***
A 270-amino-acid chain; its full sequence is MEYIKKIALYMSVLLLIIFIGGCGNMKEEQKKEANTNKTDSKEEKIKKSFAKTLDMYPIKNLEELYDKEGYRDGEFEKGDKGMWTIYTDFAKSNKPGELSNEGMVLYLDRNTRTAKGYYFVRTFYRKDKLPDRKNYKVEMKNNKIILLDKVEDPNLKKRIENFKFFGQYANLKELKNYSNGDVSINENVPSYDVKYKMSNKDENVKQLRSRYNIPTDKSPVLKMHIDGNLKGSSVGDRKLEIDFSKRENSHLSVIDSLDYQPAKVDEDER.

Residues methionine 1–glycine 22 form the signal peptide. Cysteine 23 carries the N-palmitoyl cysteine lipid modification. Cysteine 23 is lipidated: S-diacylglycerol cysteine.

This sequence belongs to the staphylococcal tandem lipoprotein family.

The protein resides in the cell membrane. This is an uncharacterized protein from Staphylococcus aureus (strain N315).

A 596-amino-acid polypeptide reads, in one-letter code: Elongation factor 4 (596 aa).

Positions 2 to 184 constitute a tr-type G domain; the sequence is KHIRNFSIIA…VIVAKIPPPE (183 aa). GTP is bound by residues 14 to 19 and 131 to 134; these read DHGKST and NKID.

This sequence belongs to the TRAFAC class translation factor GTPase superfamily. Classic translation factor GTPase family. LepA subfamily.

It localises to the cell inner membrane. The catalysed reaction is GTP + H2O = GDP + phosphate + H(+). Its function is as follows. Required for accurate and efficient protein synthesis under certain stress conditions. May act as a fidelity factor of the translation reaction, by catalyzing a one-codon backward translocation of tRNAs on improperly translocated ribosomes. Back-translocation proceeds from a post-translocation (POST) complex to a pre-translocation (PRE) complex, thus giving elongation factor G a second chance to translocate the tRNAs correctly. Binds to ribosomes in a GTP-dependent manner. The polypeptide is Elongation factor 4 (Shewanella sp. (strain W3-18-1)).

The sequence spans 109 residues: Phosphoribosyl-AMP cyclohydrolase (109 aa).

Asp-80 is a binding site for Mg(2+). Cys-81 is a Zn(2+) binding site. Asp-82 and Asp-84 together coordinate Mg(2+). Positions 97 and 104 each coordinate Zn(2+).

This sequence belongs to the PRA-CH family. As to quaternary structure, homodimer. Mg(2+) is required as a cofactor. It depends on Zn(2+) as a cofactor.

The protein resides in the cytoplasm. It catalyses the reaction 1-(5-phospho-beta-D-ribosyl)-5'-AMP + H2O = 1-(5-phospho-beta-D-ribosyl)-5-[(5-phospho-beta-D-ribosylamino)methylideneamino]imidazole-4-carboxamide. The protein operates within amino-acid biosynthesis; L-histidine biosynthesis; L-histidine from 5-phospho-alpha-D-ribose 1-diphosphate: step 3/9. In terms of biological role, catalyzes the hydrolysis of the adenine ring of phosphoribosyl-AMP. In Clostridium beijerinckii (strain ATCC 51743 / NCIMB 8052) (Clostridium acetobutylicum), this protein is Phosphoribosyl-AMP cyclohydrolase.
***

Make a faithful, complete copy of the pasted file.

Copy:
A 270-amino-acid chain; its full sequence is MEYIKKIALYMSVLLLIIFIGGCGNMKEEQKKEANTNKTDSKEEKIKKSFAKTLDMYPIKNLEELYDKEGYRDGEFEKGDKGMWTIYTDFAKSNKPGELSNEGMVLYLDRNTRTAKGYYFVRTFYRKDKLPDRKNYKVEMKNNKIILLDKVEDPNLKKRIENFKFFGQYANLKELKNYSNGDVSINENVPSYDVKYKMSNKDENVKQLRSRYNIPTDKSPVLKMHIDGNLKGSSVGDRKLEIDFSKRENSHLSVIDSLDYQPAKVDEDER.

Residues methionine 1–glycine 22 form the signal peptide. Cysteine 23 carries the N-palmitoyl cysteine lipid modification. Cysteine 23 is lipidated: S-diacylglycerol cysteine.

This sequence belongs to the staphylococcal tandem lipoprotein family.

The protein resides in the cell membrane. This is an uncharacterized protein from Staphylococcus aureus (strain N315).

A 596-amino-acid polypeptide reads, in one-letter code: Elongation factor 4 (596 aa).

Positions 2 to 184 constitute a tr-type G domain; the sequence is KHIRNFSIIA…VIVAKIPPPE (183 aa). GTP is bound by residues 14 to 19 and 131 to 134; these read DHGKST and NKID.

This sequence belongs to the TRAFAC class translation factor GTPase superfamily. Classic translation factor GTPase family. LepA subfamily.

It localises to the cell inner membrane. The catalysed reaction is GTP + H2O = GDP + phosphate + H(+). Its function is as follows. Required for accurate and efficient protein synthesis under certain stress conditions. May act as a fidelity factor of the translation reaction, by catalyzing a one-codon backward translocation of tRNAs on improperly translocated ribosomes. Back-translocation proceeds from a post-translocation (POST) complex to a pre-translocation (PRE) complex, thus giving elongation factor G a second chance to translocate the tRNAs correctly. Binds to ribosomes in a GTP-dependent manner. The polypeptide is Elongation factor 4 (Shewanella sp. (strain W3-18-1)).

The sequence spans 109 residues: Phosphoribosyl-AMP cyclohydrolase (109 aa).

Asp-80 is a binding site for Mg(2+). Cys-81 is a Zn(2+) binding site. Asp-82 and Asp-84 together coordinate Mg(2+). Positions 97 and 104 each coordinate Zn(2+).

This sequence belongs to the PRA-CH family. As to quaternary structure, homodimer. Mg(2+) is required as a cofactor. It depends on Zn(2+) as a cofactor.

The protein resides in the cytoplasm. It catalyses the reaction 1-(5-phospho-beta-D-ribosyl)-5'-AMP + H2O = 1-(5-phospho-beta-D-ribosyl)-5-[(5-phospho-beta-D-ribosylamino)methylideneamino]imidazole-4-carboxamide. The protein operates within amino-acid biosynthesis; L-histidine biosynthesis; L-histidine from 5-phospho-alpha-D-ribose 1-diphosphate: step 3/9. In terms of biological role, catalyzes the hydrolysis of the adenine ring of phosphoribosyl-AMP. In Clostridium beijerinckii (strain ATCC 51743 / NCIMB 8052) (Clostridium acetobutylicum), this protein is Phosphoribosyl-AMP cyclohydrolase.